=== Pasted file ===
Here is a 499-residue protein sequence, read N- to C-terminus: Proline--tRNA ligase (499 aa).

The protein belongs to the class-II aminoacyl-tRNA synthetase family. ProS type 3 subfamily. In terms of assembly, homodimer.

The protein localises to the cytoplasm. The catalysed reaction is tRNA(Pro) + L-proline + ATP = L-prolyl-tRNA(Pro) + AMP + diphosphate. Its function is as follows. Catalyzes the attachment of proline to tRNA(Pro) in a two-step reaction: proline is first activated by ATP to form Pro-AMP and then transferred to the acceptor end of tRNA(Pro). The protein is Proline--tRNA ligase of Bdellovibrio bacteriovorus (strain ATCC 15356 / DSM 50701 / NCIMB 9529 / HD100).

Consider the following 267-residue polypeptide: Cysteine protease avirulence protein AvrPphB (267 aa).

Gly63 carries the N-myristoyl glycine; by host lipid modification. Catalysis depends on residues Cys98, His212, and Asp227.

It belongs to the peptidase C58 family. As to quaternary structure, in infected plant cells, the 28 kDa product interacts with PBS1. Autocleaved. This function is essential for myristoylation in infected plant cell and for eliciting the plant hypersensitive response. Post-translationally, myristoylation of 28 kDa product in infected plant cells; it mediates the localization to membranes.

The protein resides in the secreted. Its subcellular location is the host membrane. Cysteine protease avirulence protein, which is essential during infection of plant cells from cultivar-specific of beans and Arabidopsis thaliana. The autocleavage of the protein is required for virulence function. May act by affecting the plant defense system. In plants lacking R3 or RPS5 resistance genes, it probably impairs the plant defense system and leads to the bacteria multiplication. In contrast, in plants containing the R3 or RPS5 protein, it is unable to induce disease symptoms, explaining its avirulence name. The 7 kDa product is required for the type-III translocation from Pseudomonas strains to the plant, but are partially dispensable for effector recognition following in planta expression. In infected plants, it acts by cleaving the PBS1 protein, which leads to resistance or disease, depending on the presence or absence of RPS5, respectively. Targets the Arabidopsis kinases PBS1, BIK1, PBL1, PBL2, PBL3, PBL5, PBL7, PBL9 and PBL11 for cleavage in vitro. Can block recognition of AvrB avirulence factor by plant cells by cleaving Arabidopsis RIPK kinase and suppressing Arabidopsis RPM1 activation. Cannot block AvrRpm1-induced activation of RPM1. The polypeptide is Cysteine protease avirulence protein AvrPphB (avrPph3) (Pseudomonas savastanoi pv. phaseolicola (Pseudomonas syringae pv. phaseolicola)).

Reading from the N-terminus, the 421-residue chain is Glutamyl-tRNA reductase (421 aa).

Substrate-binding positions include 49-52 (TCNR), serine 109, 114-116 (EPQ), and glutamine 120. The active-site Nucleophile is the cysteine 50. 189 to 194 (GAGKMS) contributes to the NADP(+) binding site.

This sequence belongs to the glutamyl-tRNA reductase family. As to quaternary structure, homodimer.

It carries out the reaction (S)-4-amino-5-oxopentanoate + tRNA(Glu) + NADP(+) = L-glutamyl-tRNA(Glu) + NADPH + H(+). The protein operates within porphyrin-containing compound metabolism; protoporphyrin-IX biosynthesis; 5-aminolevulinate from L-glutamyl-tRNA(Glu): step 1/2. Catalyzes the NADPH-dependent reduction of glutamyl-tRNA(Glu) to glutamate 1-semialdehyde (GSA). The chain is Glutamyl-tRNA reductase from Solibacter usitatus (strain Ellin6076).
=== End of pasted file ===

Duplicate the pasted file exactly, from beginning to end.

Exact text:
Here is a 499-residue protein sequence, read N- to C-terminus: Proline--tRNA ligase (499 aa).

The protein belongs to the class-II aminoacyl-tRNA synthetase family. ProS type 3 subfamily. In terms of assembly, homodimer.

The protein localises to the cytoplasm. The catalysed reaction is tRNA(Pro) + L-proline + ATP = L-prolyl-tRNA(Pro) + AMP + diphosphate. Its function is as follows. Catalyzes the attachment of proline to tRNA(Pro) in a two-step reaction: proline is first activated by ATP to form Pro-AMP and then transferred to the acceptor end of tRNA(Pro). The protein is Proline--tRNA ligase of Bdellovibrio bacteriovorus (strain ATCC 15356 / DSM 50701 / NCIMB 9529 / HD100).

Consider the following 267-residue polypeptide: Cysteine protease avirulence protein AvrPphB (267 aa).

Gly63 carries the N-myristoyl glycine; by host lipid modification. Catalysis depends on residues Cys98, His212, and Asp227.

It belongs to the peptidase C58 family. As to quaternary structure, in infected plant cells, the 28 kDa product interacts with PBS1. Autocleaved. This function is essential for myristoylation in infected plant cell and for eliciting the plant hypersensitive response. Post-translationally, myristoylation of 28 kDa product in infected plant cells; it mediates the localization to membranes.

The protein resides in the secreted. Its subcellular location is the host membrane. Cysteine protease avirulence protein, which is essential during infection of plant cells from cultivar-specific of beans and Arabidopsis thaliana. The autocleavage of the protein is required for virulence function. May act by affecting the plant defense system. In plants lacking R3 or RPS5 resistance genes, it probably impairs the plant defense system and leads to the bacteria multiplication. In contrast, in plants containing the R3 or RPS5 protein, it is unable to induce disease symptoms, explaining its avirulence name. The 7 kDa product is required for the type-III translocation from Pseudomonas strains to the plant, but are partially dispensable for effector recognition following in planta expression. In infected plants, it acts by cleaving the PBS1 protein, which leads to resistance or disease, depending on the presence or absence of RPS5, respectively. Targets the Arabidopsis kinases PBS1, BIK1, PBL1, PBL2, PBL3, PBL5, PBL7, PBL9 and PBL11 for cleavage in vitro. Can block recognition of AvrB avirulence factor by plant cells by cleaving Arabidopsis RIPK kinase and suppressing Arabidopsis RPM1 activation. Cannot block AvrRpm1-induced activation of RPM1. The polypeptide is Cysteine protease avirulence protein AvrPphB (avrPph3) (Pseudomonas savastanoi pv. phaseolicola (Pseudomonas syringae pv. phaseolicola)).

Reading from the N-terminus, the 421-residue chain is Glutamyl-tRNA reductase (421 aa).

Substrate-binding positions include 49-52 (TCNR), serine 109, 114-116 (EPQ), and glutamine 120. The active-site Nucleophile is the cysteine 50. 189 to 194 (GAGKMS) contributes to the NADP(+) binding site.

This sequence belongs to the glutamyl-tRNA reductase family. As to quaternary structure, homodimer.

It carries out the reaction (S)-4-amino-5-oxopentanoate + tRNA(Glu) + NADP(+) = L-glutamyl-tRNA(Glu) + NADPH + H(+). The protein operates within porphyrin-containing compound metabolism; protoporphyrin-IX biosynthesis; 5-aminolevulinate from L-glutamyl-tRNA(Glu): step 1/2. Catalyzes the NADPH-dependent reduction of glutamyl-tRNA(Glu) to glutamate 1-semialdehyde (GSA). The chain is Glutamyl-tRNA reductase from Solibacter usitatus (strain Ellin6076).